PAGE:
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Increased incidence of juvenile-onset systemic lupus erythematosus among children with asthma

Authors

  • Chang-Ching Wei,

    1. Department of Pediatrics, China Medical University Hospital, Taichung, Taiwan
    2. College of Medicine, China Medical University, Taichung, Taiwan
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  • Cheng-Li Lin,

    1. College of Medicine, China Medical University, Taichung, Taiwan
    2. Management Office for Health Data, China Medical University Hospital, Taichung, Taiwan
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  • Te-Chun Shen,

    1. College of Medicine, China Medical University, Taichung, Taiwan
    2. Division of Pulmonary and Critical Care Medicine, Department of Internal Medicine, China Medical University Hospital, Taichung, Taiwan
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  • Jeng-Dau Tsai,

    1. Department of Pediatrics, Chung Shan Medical University Hospital, Taichung, Taiwan
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  • Chi-Jung Chung,

    Corresponding author
    1. Department of Health Risk Management, College of Public Health, China Medical University, Taichung, Taiwan
    2. Department of Medical Research, China Medical University and Hospital, Taichung, Taiwan
    • Correspondence

      Chi-Jung Chung, Department of Health Risk Management, College of Public Health, China Medical University; #91 Hsueh-Shih Road, Taichung City 404, Taiwan

      Tel.: +886-4-2205-3366 ext. 6505

      Fax: +886-4-2207-0429

      E-mail: cjchung@mail.cmu.edu.tw

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  • Tsai-Chung Li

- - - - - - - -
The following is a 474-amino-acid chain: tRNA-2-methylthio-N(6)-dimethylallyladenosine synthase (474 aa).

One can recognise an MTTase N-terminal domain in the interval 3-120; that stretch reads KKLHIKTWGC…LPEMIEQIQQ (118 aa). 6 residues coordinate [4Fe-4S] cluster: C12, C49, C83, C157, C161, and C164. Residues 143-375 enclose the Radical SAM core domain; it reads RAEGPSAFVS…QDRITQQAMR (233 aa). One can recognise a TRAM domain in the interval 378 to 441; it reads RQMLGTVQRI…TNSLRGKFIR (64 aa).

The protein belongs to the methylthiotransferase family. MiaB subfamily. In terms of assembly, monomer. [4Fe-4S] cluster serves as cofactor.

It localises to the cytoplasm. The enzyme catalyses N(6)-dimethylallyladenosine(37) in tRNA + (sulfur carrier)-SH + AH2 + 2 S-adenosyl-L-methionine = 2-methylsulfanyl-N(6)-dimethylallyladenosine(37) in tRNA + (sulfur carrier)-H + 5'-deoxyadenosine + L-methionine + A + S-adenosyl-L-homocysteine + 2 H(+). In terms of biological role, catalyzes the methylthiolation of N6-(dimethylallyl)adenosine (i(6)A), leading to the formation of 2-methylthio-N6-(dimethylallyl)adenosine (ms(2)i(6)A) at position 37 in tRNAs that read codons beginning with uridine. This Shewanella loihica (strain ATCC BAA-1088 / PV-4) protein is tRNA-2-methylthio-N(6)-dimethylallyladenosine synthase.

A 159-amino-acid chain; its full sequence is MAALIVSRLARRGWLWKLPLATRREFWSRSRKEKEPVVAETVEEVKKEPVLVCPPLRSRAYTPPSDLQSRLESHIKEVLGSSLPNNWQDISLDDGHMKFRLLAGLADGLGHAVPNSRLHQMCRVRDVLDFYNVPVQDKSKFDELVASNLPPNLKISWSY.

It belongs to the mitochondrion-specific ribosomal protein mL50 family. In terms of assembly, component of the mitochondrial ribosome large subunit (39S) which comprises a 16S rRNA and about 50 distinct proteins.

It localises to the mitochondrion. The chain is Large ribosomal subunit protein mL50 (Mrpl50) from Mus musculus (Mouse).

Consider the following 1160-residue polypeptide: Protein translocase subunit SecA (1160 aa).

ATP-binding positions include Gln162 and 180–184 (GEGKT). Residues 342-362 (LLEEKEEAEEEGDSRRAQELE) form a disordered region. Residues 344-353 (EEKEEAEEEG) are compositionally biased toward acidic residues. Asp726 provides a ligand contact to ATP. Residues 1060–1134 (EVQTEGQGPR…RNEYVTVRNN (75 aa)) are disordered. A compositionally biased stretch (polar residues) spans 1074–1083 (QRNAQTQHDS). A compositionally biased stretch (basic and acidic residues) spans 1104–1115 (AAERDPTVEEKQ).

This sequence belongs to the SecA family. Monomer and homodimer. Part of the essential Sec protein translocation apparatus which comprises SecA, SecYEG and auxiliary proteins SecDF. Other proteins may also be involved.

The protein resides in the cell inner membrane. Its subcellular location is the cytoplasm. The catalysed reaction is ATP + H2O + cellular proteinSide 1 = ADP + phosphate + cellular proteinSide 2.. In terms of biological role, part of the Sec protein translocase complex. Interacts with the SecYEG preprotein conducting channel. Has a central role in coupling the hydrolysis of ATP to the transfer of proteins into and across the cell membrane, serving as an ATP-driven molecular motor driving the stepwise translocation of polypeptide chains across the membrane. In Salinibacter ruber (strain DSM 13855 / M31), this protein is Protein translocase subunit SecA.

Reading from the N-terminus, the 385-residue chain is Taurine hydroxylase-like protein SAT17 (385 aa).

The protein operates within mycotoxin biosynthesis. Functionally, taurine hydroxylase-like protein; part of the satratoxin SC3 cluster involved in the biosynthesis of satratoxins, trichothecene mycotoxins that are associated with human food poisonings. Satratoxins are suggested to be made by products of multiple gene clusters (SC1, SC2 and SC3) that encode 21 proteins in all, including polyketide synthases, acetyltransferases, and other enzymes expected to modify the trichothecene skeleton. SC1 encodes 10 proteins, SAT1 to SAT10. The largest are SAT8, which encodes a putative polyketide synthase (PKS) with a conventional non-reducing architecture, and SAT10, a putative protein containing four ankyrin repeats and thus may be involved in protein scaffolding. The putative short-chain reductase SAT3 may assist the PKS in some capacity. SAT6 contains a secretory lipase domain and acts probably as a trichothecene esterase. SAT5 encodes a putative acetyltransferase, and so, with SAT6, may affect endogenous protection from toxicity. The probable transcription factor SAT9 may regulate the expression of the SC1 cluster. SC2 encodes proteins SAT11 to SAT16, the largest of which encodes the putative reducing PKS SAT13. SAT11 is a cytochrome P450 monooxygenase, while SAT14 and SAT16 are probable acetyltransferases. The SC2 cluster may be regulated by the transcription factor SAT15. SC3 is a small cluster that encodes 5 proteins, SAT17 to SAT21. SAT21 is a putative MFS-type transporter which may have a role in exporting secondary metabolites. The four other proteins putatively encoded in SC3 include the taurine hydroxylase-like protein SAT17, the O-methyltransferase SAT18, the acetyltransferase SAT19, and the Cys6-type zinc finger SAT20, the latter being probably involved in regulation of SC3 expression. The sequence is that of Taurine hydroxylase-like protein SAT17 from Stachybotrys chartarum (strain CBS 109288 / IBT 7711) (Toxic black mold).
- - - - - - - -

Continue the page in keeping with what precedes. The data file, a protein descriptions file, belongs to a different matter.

1. Biostatistics Center, China Medical University & Hospital, Taichung, Taiwan
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Abstract

Background

Children with systemic lupus erythematosus (SLE) have an especially aggressive disease course and poor outcomes. Previous studies demonstrated a possible association between SLE and allergies, but the relationship between these disorders remains unclear. This population-based cohort study aimed to investigate the incidence and risk of juvenile-onset SLE (JSLE) among children with asthma.

Methods

From 2000 to 2003, 120,939 children with newly diagnosed asthma and 483,756 randomly selected non-asthma controls were enrolled. We used a multivariable Cox proportional hazard regression model to measure and compare the incidence rate and risk of JSLE in the asthma and non-asthma cohorts.

Results

The overall incidence of JSLE was 2.52 times greater in the asthma cohort than that in the non-asthma cohort [3.49 vs. 1.53 per 100,000 person-years; 95% confidence interval (CI): 1.59–3.99]. The risk of JSLE was greatest among boys [hazard ratio (HR) 3.02, 95% CI: 1.21–7.52] and children aged 6–10 yr (HR 3.50, 95% CI: 1.75–7.02). The HR of JSLE increased with greater frequency of asthma-related medical visits from 1.22 (95% CI: 0.67–1.41) for those with ≤2 visits/yr to 5.88 (95% CI: 3.43–10.1) for subjects with >2 visits/yr (trend test p < 0.001). However, the risk of JSLE declined over time.

Conclusion

We found an increased incidence of JSLE among children with asthma. The mechanism of asthma on JSLE development should be elucidated to establish innovative disease intervention programs.

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